philosopher, would be proud of him.]  Thomas, who did very well on his MCAT
exam, has been present for virtually everything --  almost countless medical
tests, consultations -- involving me.  The doctors came to respect his
presence and observations very early on.

Navajo med students a growing club

By Levi J. Long
Navajo Times  12/2/04

TUCSON - Nazhone Yazzie is making his way down an unfamiliar path, a road
undertaken by only two other Navajos before him.

As a fourth-year medical student at the University of Arizona, Yazzie is
hoping to become the third Navajo surgeon in the country.

Dr. Lori Arviso-Alvord, the first Navajo woman surgeon, and Dr. Taylor
McKenzie are the only two Navajo surgeons licensed to practice medicine.

Yazzie, 27, hopes to join them soon.

One of eight Navajos enrolled in the University of Arizona School of
Medicine, Yazzie is part of a unique group. The university now boasts one of
the largest enrollments of Navajo students in the school's history and in
the country.

Rosalita M. Whitehair, a second yer medical student at University of Arizona
College of Medicine, adjusts a leg strap for Jesus Escobedo, 5, of Nogales,
Senora, Mexico at the St. Andrews Children's Clinic in Nogales, Ariz., Nov.
5. Whitehair, from Window Rock, donates her time at the clinic. (Special to
the Times - Donovan Quintero)

The other UofA medical students are Orlantha Whitehair, 26, and Charlene
Robinson, 37, both from Page, Ariz.; Rosalita Whitehair, no age given, from
Window Rock; Stephanie David Gauby, 22, from Grand Falls, Ariz.; Del Yazzie,
28, from Shiprock; Naomi J. Young, 24, from Sawmill, Ariz.; and Clarissa
Phan, 28, from Gallup.

They range from first- to fifth-year students. Their medical interests also
vary, with some planning to practice family medicine while others want to
specialize in bioengineering research.

"It's encouraging to see our group getting larger," said Phan, a third-year
student who hopes to practice family medicine or possibly cardiology on the

Many American Indian students grapple with issues of tradition and Western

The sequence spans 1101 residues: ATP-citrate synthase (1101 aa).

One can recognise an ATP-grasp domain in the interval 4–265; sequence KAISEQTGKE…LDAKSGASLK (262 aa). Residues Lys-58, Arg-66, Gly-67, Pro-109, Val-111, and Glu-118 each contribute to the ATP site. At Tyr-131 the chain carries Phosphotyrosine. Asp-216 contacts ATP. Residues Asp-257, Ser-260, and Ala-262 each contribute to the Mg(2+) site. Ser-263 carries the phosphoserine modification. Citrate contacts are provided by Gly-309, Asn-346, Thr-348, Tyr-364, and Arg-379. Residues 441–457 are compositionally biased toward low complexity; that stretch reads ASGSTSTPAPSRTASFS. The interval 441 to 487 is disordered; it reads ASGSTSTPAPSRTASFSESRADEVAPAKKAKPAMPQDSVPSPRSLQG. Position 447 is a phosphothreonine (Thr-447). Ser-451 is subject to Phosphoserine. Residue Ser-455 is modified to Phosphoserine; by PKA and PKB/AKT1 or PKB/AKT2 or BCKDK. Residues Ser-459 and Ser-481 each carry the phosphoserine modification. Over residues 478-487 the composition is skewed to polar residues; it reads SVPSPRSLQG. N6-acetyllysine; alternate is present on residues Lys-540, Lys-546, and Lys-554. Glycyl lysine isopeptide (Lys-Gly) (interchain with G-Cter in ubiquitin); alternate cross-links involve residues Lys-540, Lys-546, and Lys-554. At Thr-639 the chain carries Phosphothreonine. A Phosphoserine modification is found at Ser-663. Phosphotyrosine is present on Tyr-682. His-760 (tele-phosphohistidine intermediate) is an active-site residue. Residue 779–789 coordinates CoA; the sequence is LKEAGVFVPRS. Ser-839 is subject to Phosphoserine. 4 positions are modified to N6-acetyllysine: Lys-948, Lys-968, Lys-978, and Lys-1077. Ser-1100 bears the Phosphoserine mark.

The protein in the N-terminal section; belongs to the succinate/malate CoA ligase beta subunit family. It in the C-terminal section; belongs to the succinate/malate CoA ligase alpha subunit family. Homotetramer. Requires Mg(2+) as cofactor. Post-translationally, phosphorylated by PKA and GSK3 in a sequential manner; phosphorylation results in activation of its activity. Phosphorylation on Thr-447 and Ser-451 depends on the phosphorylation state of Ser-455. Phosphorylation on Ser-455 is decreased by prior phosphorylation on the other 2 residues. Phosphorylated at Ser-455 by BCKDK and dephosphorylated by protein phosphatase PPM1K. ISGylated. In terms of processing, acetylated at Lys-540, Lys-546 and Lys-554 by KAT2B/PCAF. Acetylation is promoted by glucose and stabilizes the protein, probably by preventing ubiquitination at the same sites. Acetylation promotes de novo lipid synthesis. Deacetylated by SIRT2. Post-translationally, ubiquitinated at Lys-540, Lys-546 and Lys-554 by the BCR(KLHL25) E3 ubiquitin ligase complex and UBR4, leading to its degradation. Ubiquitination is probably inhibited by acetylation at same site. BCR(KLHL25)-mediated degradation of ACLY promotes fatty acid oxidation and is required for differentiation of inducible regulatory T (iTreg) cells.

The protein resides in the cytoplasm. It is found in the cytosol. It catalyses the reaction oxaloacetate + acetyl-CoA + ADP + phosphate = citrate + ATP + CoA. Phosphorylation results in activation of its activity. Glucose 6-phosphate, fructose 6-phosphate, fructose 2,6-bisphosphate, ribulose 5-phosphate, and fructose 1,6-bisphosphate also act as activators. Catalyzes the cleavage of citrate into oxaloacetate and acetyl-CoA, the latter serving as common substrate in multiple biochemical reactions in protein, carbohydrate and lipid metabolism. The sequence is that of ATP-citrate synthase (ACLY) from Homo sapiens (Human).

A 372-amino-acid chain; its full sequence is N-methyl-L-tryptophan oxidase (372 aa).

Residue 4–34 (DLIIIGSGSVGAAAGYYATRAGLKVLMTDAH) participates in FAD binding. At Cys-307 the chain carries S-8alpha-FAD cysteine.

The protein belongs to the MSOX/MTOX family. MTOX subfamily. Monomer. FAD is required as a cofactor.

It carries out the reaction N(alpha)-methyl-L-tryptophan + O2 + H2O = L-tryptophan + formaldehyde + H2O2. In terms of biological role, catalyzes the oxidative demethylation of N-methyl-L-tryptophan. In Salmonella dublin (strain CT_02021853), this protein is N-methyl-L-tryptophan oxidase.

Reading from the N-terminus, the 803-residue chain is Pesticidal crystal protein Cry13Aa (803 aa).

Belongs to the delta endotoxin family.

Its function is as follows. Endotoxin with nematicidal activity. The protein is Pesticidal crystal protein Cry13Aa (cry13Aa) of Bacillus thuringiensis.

medicine, Phan said.

"We're always asking ourselves, how do we unite the two?" she said. "But
with us being here, we can start to unite the two together."

The students are combining unique cultural knowledge with medical studies,
said Athena Ganchorre, program coordinator with UofA's Indians into Medicine
Program, or InMed.

Native students in the health field are mentored through InMed, which
provides cultural and academic support, as well as career development
programs and tutoring, Ganchorre said. The U.S. Indian Health Service funds
the nationwide program.

Most of the students she sees come from the reservation and have strong
family roots and community ties. "For a majority (of students) they want to
go back to the reservation to help their people," she said.

But the road getting into medical school and finishing the five-year
program, plus at least another four to six years of hospital residency,
isn't easy.

The hard road

Reservation elementary schools often struggle to prepare students with basic
math and writing skills, and the academic gap with non-reservation schools
may continue into high school.

In 2002, less than 200 American Indians, or 7.14 percent of all minority
students, were in medical school, reports one study on diversity in the
health care work force. The report, "Missing Persons: Minorities in the
Health Professions," was commissioned by the Sullivan Commission earlier
this year.

American Indians are the scarcest ethnic group in the profession, said Alan
Galindo, executive director of the Association of American Indian

But before those numbers can increase, tribes must do a better job of